Samsung revamps its smallest Galaxy Tab (November 18th, 2011)
Product Manufacturer: Samsung
Price: $400 as tested
- Fast dual-core processor
- Peel integration with IR transmitter
- Attractive design
- Light weight
- Dim display
- Interface occasionally lags
- Not much cheaper than Tab 8.9/10.1
Samsung has filled its tablet portfolio with a variety of sizes, but the company's first Galaxy Tab was one of the smaller players with a seven-inch display. After going after the iPad with a ten-inch model, and following up with a midsize 8.9-inch variant, Samsung has overhauled its original design as the Galaxy Tab 7.0 Plus. In our full review, we compare the new tablet to its predecessor and its competition.
The Plus edition carries the same overall form as the first-generation model, but the back is now made of the same brushed-gunmetal plastic that adorns the 8.9- and 10.1-inch models. We would have preferred if each of the sizes were produced with a metal housing rather than plastic, which does not feel as solid as an iPad or some of the other Android tablets.
Light weight is one clear advantage for a plastic housing, as the Tab 7.0 Plus weighs less than its predecessor and most of the similarly-sized competitors, such as the BlackBerry PlayBook and Kindle Fire. For those who consider a seven-inch display to be the optimum size for e-book readers, the light build gives the Plus a slight edge in comfort over long reading sessions.
Users can access the power/sleep button and volume control at the top of the right edge. A quick look shows what appears to be a third button further down from the volume rocker, however the button-shape dark spot is actually an infrared sensor/transmitter that is primarily used for a deeper integration of Peel's remote control app.
Display and cameras
The Tab 7.0 Plus integrates the same 1024x600 LCD as its predecessor. The display is not spectacular, lacking the color vibrance of AMOLED panels or the wide viewing angles of IPS technology. We would have preferred if Samsung upgraded the display, improving the resolution or switching to AMOLED. Moving to 1280x800 resolution to match the Tab 8.9 and 10.1, or offering 1280x720 pixels for native HD, would have been a welcome change.
Aside from the color vibrance and viewing angles, the display is also very dim. When we brought the tablet outdoors we thought the brightness settings had shifted, but they had not. Reading when the sun is out, even outside of direct sunlight, is a difficult task.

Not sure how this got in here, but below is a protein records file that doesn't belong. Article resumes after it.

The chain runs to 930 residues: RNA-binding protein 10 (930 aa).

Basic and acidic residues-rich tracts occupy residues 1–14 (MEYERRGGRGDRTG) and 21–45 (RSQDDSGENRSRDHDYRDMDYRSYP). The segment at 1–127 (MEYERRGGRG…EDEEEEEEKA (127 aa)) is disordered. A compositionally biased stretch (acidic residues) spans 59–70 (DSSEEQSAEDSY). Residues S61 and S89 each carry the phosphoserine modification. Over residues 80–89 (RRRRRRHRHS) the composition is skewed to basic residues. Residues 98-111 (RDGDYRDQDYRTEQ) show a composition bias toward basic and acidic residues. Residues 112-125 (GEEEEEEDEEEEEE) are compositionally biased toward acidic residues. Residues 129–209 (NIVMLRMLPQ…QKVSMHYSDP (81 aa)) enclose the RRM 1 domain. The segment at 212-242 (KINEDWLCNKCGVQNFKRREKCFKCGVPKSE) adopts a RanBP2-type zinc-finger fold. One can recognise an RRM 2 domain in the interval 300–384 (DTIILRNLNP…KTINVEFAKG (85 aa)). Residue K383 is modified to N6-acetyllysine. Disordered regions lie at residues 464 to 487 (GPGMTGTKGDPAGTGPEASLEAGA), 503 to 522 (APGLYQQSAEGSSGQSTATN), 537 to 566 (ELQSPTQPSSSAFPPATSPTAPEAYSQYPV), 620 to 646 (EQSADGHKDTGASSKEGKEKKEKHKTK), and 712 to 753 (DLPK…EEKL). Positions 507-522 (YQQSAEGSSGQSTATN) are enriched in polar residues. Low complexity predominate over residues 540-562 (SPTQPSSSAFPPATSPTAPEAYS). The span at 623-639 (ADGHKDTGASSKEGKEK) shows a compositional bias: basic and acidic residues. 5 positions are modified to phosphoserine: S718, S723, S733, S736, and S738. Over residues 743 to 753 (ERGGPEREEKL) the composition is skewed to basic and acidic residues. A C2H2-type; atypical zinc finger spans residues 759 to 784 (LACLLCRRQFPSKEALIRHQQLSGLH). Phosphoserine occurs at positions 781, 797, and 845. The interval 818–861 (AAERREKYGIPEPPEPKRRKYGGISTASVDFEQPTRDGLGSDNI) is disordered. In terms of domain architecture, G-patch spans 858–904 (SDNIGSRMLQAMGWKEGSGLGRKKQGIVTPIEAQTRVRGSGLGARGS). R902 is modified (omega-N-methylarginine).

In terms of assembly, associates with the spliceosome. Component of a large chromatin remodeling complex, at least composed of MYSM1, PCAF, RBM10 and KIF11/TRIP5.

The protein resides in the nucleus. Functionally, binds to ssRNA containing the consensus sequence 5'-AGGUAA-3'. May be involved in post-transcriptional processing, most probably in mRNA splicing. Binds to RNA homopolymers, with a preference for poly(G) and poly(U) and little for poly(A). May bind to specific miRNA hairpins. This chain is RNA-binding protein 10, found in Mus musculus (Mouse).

A three-megapixel camera is fitted into the back of the Plus, providing autofocus and LED flash for low-light shooting. The black bezel surrounding the display contains a two-megapixel camera, which steps up from the 1.2-megapixel sensor of the original. The cameras performed as expected, acceptable for what most users will consider a secondary feature.
Although the Plus shares many features with the first-generation model, upgrades to the internal components enable the device to run Android 3.2 Honeycomb, a proper tablet OS, rather than one of the Froyo or Gingerbread builds that are better suited for smartphones.
Samsung pairs the stock OS with TouchWiz, an interface overlay that is present on the other Galaxy Tabs. We like the custom UI, which provides a range of widgets and improvements to multitasking functionality.
The processor represents the biggest upgrade from the original Tab to the Plus edition, stepping up from a single-core 1.0GHz chip to a dual-core CPU that runs at 1.2GHz. Most operations were noticeably faster with the new chipset, however we did run into several problems with lag and stumbling between apps.
Seven-inch tablets offer a perfect size for an interactive remote control. Samsung and Peel appear to have taken this into consideration and decided to collaborate on the Plus, adding an infrared component to communicate with A/V equipment without requiring a special dongle or network-attached accessory.
The Peel app enables users to control their TV, disc players, A/V receivers or other home theater equipment. The utility also provides discovery features to help find new content, along with social networking integration for sharing with others.
We believe the Peel integration on a seven-inch tablet is more of an attractive proposition than Peel's pear-shaped IR accessory that brings the same functionality to iOS or Android devices.
Despite our complaints regarding the dim display, the Tab 7.0 Plus is one of the best Honeycomb-based tablets in the small size. If we had to pick one Galaxy Tab above the others, however, we would choose the 8.9-inch model, which offers an excellent balance of size and features.
The Tab 7.0 Plus may be the most capable seven-inch tablet currently available, but it may be overshadowed by the Kindle Fire, Nook Tablet and other devices that bring people to expect a small price tag alongside the little tablets. Anyone who is willing to spend $400 on a tablet may want to save a bit more to spring for the Tab 8.9, which costs $470, or any of the $500 tablets such as the Tab 10.1 and iPad 2.